• 3. P a g e 3 A r t i s a n s Q u a r t e r l y R e v i e w A r t i s a n s G o e s L o g S c a v e n g i n g We’ve decided to step up our scavenging efforts! Once again emphasizing that we hate to see lumber quality logs end up in chippers and split for firewood, we are rallying everyone we know to help us save this valuable natural resource. Here’s a preview of some of the new equipment in our scavenging arsenal to ease efforts involved with gathering large heavy sticks of wood. Our goal is to configure a rig so a crew of one or two can load millable logs. First up is an ATV skidder. This device will allow us to drag out twelve foot logs up to 22” in diameter to our trailer for loading. A skidder is a fast way to move logs out of rough areas. This setup is very simple, as you drive forward it lifts the front of the log up about a foot off the ground reducing the drag, preventing the log from digging into the ground, and transferring about half of the weight to the wheels. We can now retrieve fallen trees from almost anywhere we can get into with a four wheeler with minimal ground impact. Second, we wired up a 12,000lb winch on our 4WD pickup as our main muscle, to power a cable system to move the logs. Bringing us to part three, we borrowed a friend’s flat bed trailer and designed and welded a portable yarder, a miniature version of the systems shown on shows like Axe Men. This serves a fixed high point to draw in logs from the ground to the deck. In this case our deck is the trailer itself so we can transport the logs directly to the mill. We are scouting for walnut, cherry, spalted or curly maple, chestnut, white oak, osage orange, and mulberry. If you have an oversize cedar, apple, pear trees, or another interesting exotic wood we would be interested in checking it out. We’ll also be taking a few poplar trees for large carving projects. This Unique Creation is by Country ATV. Pick one up and join the scavenging brigade! http://www.countryatv.com/atv-log-skidder.htm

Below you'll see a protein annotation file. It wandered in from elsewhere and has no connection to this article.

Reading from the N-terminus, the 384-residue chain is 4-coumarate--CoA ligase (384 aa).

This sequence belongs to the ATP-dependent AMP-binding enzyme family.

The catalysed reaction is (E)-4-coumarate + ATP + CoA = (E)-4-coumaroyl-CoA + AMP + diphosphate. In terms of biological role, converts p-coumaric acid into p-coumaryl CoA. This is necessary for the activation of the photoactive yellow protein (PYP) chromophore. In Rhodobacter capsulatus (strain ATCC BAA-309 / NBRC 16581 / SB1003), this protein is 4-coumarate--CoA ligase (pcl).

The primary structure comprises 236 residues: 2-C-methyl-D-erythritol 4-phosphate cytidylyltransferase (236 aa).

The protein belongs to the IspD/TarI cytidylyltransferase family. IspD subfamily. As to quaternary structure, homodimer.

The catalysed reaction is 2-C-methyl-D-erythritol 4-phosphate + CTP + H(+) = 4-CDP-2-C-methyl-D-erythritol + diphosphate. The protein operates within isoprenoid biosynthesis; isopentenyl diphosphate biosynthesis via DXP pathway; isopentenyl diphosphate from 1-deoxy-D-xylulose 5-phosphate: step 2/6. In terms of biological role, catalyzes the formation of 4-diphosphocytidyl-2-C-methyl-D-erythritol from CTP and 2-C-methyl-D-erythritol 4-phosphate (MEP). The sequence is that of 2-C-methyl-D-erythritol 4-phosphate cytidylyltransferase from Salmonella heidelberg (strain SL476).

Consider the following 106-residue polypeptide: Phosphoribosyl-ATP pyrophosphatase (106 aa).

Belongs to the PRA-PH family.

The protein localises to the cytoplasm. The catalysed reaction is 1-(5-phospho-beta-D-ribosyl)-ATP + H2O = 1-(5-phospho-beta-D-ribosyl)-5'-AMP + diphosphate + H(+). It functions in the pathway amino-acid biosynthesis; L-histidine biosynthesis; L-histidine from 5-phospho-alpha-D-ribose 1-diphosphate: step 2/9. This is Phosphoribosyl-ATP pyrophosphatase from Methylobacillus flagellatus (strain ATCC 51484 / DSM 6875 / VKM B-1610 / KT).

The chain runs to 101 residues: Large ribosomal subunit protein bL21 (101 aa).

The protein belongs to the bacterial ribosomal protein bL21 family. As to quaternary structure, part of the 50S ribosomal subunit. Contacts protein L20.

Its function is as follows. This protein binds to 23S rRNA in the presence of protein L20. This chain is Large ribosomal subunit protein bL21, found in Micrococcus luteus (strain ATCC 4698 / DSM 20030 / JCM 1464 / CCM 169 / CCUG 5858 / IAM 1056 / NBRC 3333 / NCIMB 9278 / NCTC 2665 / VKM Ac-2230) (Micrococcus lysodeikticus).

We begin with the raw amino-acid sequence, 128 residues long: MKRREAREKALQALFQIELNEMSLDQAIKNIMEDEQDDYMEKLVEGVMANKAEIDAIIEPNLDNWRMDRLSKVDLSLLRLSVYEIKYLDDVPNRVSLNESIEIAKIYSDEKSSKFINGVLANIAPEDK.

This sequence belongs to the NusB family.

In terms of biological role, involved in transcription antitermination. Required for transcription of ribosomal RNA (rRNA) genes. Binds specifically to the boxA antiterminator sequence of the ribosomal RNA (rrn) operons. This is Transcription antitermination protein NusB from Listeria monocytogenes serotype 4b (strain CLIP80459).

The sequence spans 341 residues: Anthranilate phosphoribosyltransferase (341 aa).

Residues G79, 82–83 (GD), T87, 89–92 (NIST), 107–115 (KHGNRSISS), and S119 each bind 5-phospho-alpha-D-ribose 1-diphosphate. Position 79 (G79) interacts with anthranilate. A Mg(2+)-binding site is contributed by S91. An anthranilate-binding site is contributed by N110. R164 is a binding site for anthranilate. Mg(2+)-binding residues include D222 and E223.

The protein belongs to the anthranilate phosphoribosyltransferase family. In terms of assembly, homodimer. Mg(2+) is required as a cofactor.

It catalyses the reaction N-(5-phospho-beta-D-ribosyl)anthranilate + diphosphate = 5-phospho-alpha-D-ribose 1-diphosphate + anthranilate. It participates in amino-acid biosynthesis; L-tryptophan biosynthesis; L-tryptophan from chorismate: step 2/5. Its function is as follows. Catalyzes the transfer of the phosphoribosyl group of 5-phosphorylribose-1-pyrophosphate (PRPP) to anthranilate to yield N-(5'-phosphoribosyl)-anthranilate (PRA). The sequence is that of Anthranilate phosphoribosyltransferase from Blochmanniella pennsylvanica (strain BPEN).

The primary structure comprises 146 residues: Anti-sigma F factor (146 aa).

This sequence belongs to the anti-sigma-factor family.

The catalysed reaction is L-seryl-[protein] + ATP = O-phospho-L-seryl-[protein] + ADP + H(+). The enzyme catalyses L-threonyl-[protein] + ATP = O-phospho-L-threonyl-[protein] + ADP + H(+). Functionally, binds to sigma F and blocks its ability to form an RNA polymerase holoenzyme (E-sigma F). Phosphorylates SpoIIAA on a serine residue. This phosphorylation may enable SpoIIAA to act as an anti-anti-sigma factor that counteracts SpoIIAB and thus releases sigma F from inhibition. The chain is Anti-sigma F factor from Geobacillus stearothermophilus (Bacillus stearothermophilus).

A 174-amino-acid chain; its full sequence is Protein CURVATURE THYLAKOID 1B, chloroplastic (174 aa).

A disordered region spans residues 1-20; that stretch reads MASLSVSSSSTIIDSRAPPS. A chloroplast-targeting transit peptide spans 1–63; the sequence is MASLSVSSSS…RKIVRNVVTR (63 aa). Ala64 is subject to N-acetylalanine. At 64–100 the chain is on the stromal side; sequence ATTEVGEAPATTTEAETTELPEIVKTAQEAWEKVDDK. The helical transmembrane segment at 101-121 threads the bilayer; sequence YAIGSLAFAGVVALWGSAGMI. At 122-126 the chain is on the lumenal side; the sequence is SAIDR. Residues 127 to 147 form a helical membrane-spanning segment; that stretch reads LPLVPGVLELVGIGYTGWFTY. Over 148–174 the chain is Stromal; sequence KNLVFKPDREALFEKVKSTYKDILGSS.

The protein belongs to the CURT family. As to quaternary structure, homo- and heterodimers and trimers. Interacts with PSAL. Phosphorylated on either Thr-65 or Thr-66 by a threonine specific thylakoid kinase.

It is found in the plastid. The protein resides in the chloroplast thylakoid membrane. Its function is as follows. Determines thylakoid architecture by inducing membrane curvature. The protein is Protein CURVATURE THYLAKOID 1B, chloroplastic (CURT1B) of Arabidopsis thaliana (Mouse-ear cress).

• 4. P a g e 4 A r t i s a n s Q u a r t e r l y R e v i e w P r i n c e t o n R e f r a c t o r y T a b l e s F i n i s h e d ! text A new life for four oak refractory tables. These pieces were shown in progress in our last issue. All are now completed and back on duty serving Princeton students. These were back breaking to move around the shop, they gained weight as they were reassembled from splinters into furniture. Even though we removed quite a bit of material returning the legs and planing the surfaces, the new beam structures and lamination layers applied to the tops probably added 75lbs to each piece. Playing along with the holiday theme seems logical given the timing of this issue’s release. Mike was left alone with a lathe again and this time his project of choice was turning a one-of-a-kind Christmas tree ornament. Spun in spalted maple and walnut, this piece incorporates some setup tricks. The loop of the ribbon is fed through a hole in the top cap and tied into a knot prior to gluing the three pieces together. The top and bottom sections fit together with round tenons. H a n d T u r n e d O r n a m e n t s